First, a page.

The Etiquette Rules of Coronavirus Grocery Shopping: Be a Good Person and Follow These!

Grocery shopping has suddenly taken on a whole new significance as the coronavirus pandemic continues to evolve. Honestly, each time I go, I wonder if it’s my last grocery run before home quarantine. From the looks of the shelves and fellow shoppers’ carts, that thought is on all our minds. That makes it tempting to load up, but as I looked at the last few bags of dried black beans on the shelf this morning, I had to check myself: Dried beans go a long way, there are only two of us at home, and other people can use them, too. I limited myself to two bags. It made me think: It would be great if we could have some house rules at the grocery store. Now, these wouldn’t be a bad idea to implement anytime (seriously, who keeps buying all the cauliflower gnocchi at Trader Joe’s, and will you save some for the rest of us!?), but while we all navigate through a confusing and frankly scary time, just having some basic niceties in place can help us all keep calm (and maybe make our fellow shoppers’ lives a little less panicky).

1. Don’t hoard beyond what you genuinely need.

Look, the temptation is real. Experts have been telling us for a while that it’s a good idea to have two weeks to a month of food on hand in case of a quarantine. But how many rice-and-beans meals can one family eat? Fun fact: One pound of dried beans makes six cups of cooked beans, which is 12 servings. For a two-person house that’s almost a week of dinners.
Maybe mix it up a bit as you load up. It was easy to see at my store what the least favorite beans was — limas were left in abundance.

2. Keep your distance (at least two shopping carts!).

You know that thing where you lurk behind the person who’s dawdling in front of the box of crackers you want? Yeah, don’t. The CDC’s recommendation for keeping six to 10 feet away from people applies in grocery stores, too. So give your fellow shoppers as much space as is feasible while they take their time figuring out which snack they want to get them through the pandemic.

3. But still, be warm.

Does someone look confused? Need help reaching something? Maybe you can help! I had a few things on the belt during checkout and the woman in line behind me asked me where I found something. I pointed her to the exact aisle and she seemed so grateful. It’s tricky when you’re trying to allow space, but we can still talk to each other, after all, and if nothing else, offer a smile (which is contagious in a good way!).

4. Look, don’t touch.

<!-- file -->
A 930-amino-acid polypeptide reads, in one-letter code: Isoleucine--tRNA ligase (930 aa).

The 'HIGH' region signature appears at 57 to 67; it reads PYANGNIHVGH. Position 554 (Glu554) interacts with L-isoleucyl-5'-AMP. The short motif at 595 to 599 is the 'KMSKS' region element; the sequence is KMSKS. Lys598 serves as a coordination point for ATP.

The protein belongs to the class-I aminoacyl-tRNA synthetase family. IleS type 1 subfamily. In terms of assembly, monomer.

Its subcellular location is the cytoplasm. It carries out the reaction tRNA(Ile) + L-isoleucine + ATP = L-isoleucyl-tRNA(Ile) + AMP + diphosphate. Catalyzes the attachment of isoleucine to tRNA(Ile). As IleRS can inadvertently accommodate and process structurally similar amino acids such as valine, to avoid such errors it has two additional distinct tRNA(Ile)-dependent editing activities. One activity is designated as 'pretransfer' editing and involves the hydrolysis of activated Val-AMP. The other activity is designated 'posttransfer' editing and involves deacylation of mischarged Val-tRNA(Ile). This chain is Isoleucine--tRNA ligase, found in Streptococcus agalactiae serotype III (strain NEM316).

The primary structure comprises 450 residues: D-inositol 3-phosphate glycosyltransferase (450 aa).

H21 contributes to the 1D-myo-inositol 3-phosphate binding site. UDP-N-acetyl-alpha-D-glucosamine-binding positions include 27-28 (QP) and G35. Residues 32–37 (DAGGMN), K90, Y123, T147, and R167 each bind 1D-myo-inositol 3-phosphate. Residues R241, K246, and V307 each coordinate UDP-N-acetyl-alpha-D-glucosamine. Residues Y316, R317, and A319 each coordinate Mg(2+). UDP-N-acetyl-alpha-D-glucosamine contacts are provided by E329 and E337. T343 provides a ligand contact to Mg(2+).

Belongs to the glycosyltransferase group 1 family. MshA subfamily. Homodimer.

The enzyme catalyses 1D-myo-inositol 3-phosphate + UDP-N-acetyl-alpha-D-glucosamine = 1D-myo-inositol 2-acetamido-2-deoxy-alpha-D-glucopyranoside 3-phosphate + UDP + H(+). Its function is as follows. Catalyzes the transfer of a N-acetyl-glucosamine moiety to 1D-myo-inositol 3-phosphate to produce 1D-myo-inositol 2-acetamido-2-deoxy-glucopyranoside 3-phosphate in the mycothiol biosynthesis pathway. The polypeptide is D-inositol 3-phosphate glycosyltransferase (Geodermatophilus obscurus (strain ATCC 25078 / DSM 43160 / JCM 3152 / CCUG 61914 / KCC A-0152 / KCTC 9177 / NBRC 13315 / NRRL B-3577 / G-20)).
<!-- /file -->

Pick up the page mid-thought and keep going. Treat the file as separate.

Filed under A Good Idea for Everyone: Use your eyeballs here. Now’s not the time to pick up 10 different boxes to read the labels and put them back. Similarly, don’t man-handle the produce. The fewer things we all touch, the better.

5. Be extra kind to the check-out clerk.

It’s not a fun time to be working the register. Your customers are stressed and scared, and probably mad that the store is out of their preferred brand of toilet paper. So when it’s your turn, ask how they are. Thank them. Make their job as easy as you can.

6. Bring your own bags.

Hopefully we’re all already bringing our reusable bags, but I’m hearing of disposable bag shortages at some stores. So now more than ever is a great time to remember to grab those totes as you head out the door! Not everyone has made the switch and we want to be sure there are bags for them at the store.

7. See if your neighbors need anything.

You may be able to get out and about, but you might have neighbors who can’t. The story from this Instagram post (above) really touched us but highlighted too how isolated and fragile some members of our society are. Maybe they’re at home with little kiddos home from school or maybe they’re part of an at-risk population. Shoot them a text before you leave to see if they need anything. It’s been amazing seeing my own community come together to look after one another, and we can all use some positivity right now.

8. Limit and avoid WIC-marked items if you can.

This one could really make a difference for someone else: Before you grab an item, especially if it’s low in stock, check the price tag on the shelf for the letters WIC. If you see those letters, it means you’re looking at an item that’s approved for purchase with Supplemental Nutrition Program for Women, Infants, and Children (WIC) funds. And you should reconsider. If WIC items become unavailable, shoppers using this program (which helps provide nutritious food to pregnant, postpartum, and breastfeeding women with low income) may not be able to substitute it as easily as you can. Yes, it’s slim pickings right now, but when someone else needs it more than you, it’s worth looking for another option.

9. Return your grocery cart.

Things feel frantic right now, but that doesn’t erase the golden rule of the parking lot. Let’s all agree to put our shopping carts back. Parking lots are packed as it is right now, and a stray cart can tie up a valuable spot (or spots), not to mention remove it from service where it’s needed in the store. Returning it just takes a minute, and you can consider it grocery karma if nothing else. The original article appears here: